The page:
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OAKLAND — A man dressed in all black and orange stood out Monday like a prostitute in church. It was green and gold everywhere in the plaza between the Coliseum and Oracle, which has been converted into a private party with food trucks and games. But here was a fan decked out in Giants gear.
And Keita Jones, a 36-year-old Oaklander, couldn’t let that fly.
He yelled for the Giants fan to leave. He brazenly asked why he wasn’t watching the Giants game on TV. He told the intruder to go back across the Bay where they “love Buster Posey because he’s so cute.”
“I have to let ’em know where they are,” said Jones, headed to section 149 of the bleachers. “If I see you in a Giants hat, a Red Sox hat, a Yankees hat, get ready to get roasted. Oakland is more than a place on the map. It’s a lifestyle. We’re a city of perseverance. For so long, we were treated as the red-headed stepchild, and we embraced it. Now Oakland is trendy.”
There was a distinctive feel at the A’s season kick off. The buzz of a happening scene. An aura of self-realization galvanizing a fan base.
It was Opening Night, so the novelty of the 2017 season boosted the atmosphere. The unique A’s vibe was in overdrive. Trendy mixed with ‘hood, laid back with a side of up-and-coming, a pinch of underdog with a hint of wildness.
This is A’s baseball. The attraction is the people and the culture that supports the team.
“We’ve felt the energy in Oakland since Fan Fest,” Stephen Vogt said.
A’s fans know their worth. They understand what they bring to the table. They relish in their unique identity in the sphere of fandom, especially in their sharp contrast to their cross-Bay rivals.
The A’s fans aren’t deterred by the lack of success, or the mediocre prospects of their team. Instead, they are validated by their loyalty through it, relishing in their role in making the franchise relevant.
The A’s have definitely lacquered on the hometown vibe, celebrating and fostering this unique crop. They fancied up the digs with some DIY decorations, food trucks and beer. They tarped off the upper deck, cramming in the modest legion. A run down of their special events gives you a glimpse of their keen understanding of their base: Town Business T-shirts, Game of Thrones night, a Bay Area Hip-Hop and a Star Wars fireworks show, G-Eazy Bobblehead giveaway and a Sunday brunch.
Walking through an A’s tailgate is a mini tour of present-day Oakland, the epicenter of the East Bay, and its conglomeration of culture.
Not many places you can get cajun fries covered in crab meat for $12 while bobbing to the rhythms of 90s rap legend DJ Quik. Or see a crew of senior citizens in lounge chairs relaxing in the parking lot, unbothered by young dudes in Jordans playing catch under a medicinal cloud.
In the B lot behind the Coliseum, a Nissan Sentra was engulfed in flames, torching with it an adjacent Toyota, a tailgate gone wrong. Nobody flinched as flames swallowed the car. It became a punchline, a photo op for social media after the smoke settled.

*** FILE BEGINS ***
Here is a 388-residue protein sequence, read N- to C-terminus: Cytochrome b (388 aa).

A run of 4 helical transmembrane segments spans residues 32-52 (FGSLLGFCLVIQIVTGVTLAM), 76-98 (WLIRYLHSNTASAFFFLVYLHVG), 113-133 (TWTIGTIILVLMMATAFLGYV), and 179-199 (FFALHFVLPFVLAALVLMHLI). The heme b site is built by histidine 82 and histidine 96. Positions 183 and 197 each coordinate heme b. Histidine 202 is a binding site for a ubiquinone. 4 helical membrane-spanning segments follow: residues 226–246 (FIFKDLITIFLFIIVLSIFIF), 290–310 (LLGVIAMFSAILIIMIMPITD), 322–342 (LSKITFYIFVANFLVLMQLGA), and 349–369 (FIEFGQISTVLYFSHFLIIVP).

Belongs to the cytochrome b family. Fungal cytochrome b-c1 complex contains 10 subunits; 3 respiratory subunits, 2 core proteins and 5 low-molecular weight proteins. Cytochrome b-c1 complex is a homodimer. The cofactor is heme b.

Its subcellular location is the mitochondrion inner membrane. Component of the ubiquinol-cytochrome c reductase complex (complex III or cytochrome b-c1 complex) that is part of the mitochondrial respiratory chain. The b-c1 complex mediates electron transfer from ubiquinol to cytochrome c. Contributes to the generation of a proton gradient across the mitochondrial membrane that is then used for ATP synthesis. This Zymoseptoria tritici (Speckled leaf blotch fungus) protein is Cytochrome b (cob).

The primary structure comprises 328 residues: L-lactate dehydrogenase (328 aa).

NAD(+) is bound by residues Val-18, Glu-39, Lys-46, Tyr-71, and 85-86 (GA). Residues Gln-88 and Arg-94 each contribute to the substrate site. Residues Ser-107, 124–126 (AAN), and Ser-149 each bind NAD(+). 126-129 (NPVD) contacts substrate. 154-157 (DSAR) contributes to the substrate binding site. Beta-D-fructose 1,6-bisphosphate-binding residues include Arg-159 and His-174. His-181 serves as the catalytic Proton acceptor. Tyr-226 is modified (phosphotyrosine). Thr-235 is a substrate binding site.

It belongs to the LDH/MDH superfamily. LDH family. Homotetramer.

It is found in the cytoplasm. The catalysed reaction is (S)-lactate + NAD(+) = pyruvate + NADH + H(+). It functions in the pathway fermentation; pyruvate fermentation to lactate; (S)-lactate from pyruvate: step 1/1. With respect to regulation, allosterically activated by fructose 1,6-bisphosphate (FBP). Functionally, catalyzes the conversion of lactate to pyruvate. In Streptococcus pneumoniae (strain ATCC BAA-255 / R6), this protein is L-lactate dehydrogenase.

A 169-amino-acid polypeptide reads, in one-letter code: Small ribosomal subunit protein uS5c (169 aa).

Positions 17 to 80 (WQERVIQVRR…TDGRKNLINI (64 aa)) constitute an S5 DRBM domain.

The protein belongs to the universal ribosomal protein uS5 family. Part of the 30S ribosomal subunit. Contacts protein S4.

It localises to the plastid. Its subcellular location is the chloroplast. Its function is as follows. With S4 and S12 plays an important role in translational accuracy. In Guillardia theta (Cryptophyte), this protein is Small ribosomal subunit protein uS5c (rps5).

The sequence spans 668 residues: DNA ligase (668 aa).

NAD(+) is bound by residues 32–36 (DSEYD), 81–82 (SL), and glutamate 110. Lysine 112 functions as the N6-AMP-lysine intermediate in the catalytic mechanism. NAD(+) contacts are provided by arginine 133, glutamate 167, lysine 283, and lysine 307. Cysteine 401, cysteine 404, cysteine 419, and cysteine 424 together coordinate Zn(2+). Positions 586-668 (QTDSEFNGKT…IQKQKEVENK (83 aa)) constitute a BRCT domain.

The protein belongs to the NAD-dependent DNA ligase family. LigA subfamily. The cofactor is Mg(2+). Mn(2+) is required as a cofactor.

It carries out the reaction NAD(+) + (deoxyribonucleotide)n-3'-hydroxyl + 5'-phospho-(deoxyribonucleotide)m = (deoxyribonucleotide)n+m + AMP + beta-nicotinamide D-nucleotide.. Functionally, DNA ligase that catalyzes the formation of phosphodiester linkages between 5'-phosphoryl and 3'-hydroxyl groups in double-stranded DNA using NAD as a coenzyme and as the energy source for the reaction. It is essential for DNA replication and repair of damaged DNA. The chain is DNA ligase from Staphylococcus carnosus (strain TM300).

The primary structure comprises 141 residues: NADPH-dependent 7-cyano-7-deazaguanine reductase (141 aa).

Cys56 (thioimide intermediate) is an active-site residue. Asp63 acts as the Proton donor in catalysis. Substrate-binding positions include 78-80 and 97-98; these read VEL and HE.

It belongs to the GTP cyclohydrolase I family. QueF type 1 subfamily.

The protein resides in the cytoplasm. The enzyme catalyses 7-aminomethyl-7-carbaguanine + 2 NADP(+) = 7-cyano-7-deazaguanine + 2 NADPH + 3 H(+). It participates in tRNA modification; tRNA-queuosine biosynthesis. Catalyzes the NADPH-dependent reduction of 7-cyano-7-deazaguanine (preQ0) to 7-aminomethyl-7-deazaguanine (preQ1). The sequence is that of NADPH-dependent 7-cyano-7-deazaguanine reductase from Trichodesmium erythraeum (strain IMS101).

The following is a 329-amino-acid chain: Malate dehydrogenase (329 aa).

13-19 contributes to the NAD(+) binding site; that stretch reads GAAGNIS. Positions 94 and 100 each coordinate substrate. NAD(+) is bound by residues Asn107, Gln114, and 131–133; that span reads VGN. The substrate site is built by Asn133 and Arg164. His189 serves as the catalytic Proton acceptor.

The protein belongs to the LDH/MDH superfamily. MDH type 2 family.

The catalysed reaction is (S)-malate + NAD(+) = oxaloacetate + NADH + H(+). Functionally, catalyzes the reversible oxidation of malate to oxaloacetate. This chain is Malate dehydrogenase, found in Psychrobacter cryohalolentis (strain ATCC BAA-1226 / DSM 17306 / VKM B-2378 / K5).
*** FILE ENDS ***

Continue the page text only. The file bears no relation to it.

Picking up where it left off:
“The party’s just getting started,” one fan said as his girlfriend put on her high heel boots.
That’s A’s fans for you. Down for whatever. Two burnt cars: that’s ambiance. Losing seasons: those are stripes earned. Either way, the party doesn’t stop.
No one knows what this season will be for the A’s. They won the opener, which is rare for the A’s. But the next 161 games could reveal this season to be another stinker. Or surprisingly competitive. Or historic.
Either way, A’s fans are all in. And now they have a franchise all in with them.
The spirit surrounding the A’s is palpable, magnetic. It is diverse, in age and culture and economic status, while A’s baseball is cheap enough for all to enjoy. It is energetic — lit, in modern vernacular. It happily rejects sophistication while embracing quality. It takes pride in being loud, edgy and loyal. It robs baseball of its pretentiousness, swapping it for collegiate hype.
This spirit looovvvves personality and uniqueness. Overachievers like Vogt. Superstar talents like Khris Davis. Generally cool people like Sean Doolittle.
Fans cheered like their cousin homered when Vogt went yard to right for the first hit of the season. They danced to DMX after a homer by Davis in the bottom of the sixth inning, then rocked out to Metallica when Doolittle came on to pitch in the bottom of the eighth inning.
Nothing riles up A’s fans like uniqueness. Weird. Swagged out. Nerdy. Outcasts. Especially legends, like Rickey Henderson.
The A’s couldn’t have picked a better player to name the field after. Not just because he is arguably the greatest player in franchise history. But because he’s the most fitting Hall of Famer to represent the fans.
The guy known for speaking in third person. Who kept the flat top until it came back in style 20 years later. Who still rocks sunglasses indoors and walks around like he wishes you would ask him to take them off.
Rickey represents the people. And the people are the best thing the A’s have going.